I had my first sitting with a new model yesterday. The whole process, from finding a suitable model amongst the multitude of faces on various model networking sites; to making first contact, and explaining my work and current projects; to when the model finally arrives in the studio.., well, it can be difficult.
I am quite particular about selecting models to work with. Apart from looking for an interesting face and features, I also expect a professional approach to work, and preferably some experience in life modelling. Probably the most important requirement is a pleasant personality. My life drawing sessions will last between three and four hours, and may be repeated any number of times, as I try to develop poses for my compositions. They will be physically demanding of the model, and will require great concentration on both our parts. Working in a small studio with someone under such conditions would be quite tedious if the model wasn’t good natured and easy to talk to.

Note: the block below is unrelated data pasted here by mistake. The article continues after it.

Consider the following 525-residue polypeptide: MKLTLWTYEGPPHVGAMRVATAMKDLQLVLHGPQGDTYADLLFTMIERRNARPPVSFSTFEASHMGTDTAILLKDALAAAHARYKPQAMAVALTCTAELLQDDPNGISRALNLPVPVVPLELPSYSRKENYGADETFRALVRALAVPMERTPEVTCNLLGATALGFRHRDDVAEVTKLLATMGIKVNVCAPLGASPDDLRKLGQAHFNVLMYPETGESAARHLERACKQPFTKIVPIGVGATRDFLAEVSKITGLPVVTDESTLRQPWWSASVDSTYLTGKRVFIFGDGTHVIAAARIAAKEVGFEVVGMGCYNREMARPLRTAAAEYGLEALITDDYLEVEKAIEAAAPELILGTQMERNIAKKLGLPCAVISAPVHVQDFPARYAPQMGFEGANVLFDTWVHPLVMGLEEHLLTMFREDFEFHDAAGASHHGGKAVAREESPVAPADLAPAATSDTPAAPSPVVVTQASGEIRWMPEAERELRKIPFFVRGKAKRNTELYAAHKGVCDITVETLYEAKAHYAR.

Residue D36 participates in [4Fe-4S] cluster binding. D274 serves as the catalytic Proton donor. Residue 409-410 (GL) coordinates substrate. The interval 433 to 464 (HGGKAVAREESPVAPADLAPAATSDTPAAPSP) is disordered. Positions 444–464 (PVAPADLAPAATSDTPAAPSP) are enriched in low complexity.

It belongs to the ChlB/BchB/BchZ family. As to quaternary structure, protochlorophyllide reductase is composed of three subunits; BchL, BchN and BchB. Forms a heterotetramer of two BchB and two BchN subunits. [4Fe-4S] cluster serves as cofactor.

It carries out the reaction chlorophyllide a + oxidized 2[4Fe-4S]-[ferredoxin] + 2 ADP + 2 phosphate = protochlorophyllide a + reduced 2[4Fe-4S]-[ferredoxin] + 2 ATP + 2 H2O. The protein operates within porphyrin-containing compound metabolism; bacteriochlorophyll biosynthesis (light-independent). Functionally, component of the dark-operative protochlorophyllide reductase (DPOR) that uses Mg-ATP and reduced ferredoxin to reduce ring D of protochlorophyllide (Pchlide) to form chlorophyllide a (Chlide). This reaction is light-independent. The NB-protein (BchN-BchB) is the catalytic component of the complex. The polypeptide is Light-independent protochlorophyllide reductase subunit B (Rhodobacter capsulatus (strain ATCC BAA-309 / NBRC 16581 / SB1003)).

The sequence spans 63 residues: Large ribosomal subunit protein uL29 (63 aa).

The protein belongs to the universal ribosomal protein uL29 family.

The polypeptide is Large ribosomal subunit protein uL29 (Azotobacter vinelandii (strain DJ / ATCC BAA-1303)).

Yesterday went very well. The model arrived on time, was extremely professional and excellent at their job, maintaining poses well. This particular model has a fascinating, expressive face, which is what compelled me to contact her in the first place.
I’ve been in the doldrums with my work recently. I’m finishing off paintings that are based on sittings from months ago, but I’ve been bereft of ideas for new compositions. For quite some time I’ve been searching for a new model, with a distinctive, compelling look, that would add something to my compositions. I didn’t know what “look” I was after, and just thought that I’d know when I saw it. This new model had just such a look, and I was absolutely delighted when she agreed to work with me.
The first sitting with a new model is a process of learning how they look under different lighting and in different poses. Each body is different. I prepare beforehand by making small sketches of the poses I want to work through, but until the model is actually lying or standing there in the studio, I don’t know how they will look in each different pose.